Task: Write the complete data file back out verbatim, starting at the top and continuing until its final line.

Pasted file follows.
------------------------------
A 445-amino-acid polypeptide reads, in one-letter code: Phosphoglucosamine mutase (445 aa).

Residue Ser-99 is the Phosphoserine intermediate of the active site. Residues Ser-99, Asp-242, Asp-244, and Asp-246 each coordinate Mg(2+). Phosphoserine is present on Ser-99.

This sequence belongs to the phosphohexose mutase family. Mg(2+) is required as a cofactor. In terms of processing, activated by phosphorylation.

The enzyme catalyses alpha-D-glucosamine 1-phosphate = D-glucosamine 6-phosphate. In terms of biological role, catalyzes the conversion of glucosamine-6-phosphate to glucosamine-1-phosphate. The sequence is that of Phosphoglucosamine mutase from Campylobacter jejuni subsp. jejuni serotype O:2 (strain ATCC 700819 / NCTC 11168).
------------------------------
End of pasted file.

A 445-amino-acid polypeptide reads, in one-letter code: Phosphoglucosamine mutase (445 aa).

Residue Ser-99 is the Phosphoserine intermediate of the active site. Residues Ser-99, Asp-242, Asp-244, and Asp-246 each coordinate Mg(2+). Phosphoserine is present on Ser-99.

This sequence belongs to the phosphohexose mutase family. Mg(2+) is required as a cofactor. In terms of processing, activated by phosphorylation.

The enzyme catalyses alpha-D-glucosamine 1-phosphate = D-glucosamine 6-phosphate. In terms of biological role, catalyzes the conversion of glucosamine-6-phosphate to glucosamine-1-phosphate. The sequence is that of Phosphoglucosamine mutase from Campylobacter jejuni subsp. jejuni serotype O:2 (strain ATCC 700819 / NCTC 11168).